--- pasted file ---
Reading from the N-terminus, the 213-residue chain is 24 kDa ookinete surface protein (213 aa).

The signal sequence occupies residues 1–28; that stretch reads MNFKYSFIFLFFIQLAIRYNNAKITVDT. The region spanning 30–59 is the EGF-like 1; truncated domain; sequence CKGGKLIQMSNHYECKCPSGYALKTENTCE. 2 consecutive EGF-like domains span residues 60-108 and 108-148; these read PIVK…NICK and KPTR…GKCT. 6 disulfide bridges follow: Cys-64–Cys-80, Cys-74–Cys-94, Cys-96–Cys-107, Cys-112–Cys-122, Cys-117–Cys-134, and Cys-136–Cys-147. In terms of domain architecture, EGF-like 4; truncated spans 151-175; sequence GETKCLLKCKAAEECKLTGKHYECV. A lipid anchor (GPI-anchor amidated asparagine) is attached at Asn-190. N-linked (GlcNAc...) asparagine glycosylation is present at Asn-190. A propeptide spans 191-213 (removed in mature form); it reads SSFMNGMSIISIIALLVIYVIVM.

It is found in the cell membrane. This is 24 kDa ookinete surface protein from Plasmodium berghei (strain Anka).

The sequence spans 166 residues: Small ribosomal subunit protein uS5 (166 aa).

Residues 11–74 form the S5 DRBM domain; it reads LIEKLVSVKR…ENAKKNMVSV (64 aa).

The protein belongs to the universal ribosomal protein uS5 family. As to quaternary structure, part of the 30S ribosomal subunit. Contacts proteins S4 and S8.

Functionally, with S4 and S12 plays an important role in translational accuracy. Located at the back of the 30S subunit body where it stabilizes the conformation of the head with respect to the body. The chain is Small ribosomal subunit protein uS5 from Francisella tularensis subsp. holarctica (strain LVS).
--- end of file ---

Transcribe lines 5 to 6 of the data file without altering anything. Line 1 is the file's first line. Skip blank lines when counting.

Residues 11–74 form the S5 DRBM domain; it reads LIEKLVSVKR…ENAKKNMVSV (64 aa).

The protein belongs to the universal ribosomal protein uS5 family. As to quaternary structure, part of the 30S ribosomal subunit. Contacts proteins S4 and S8.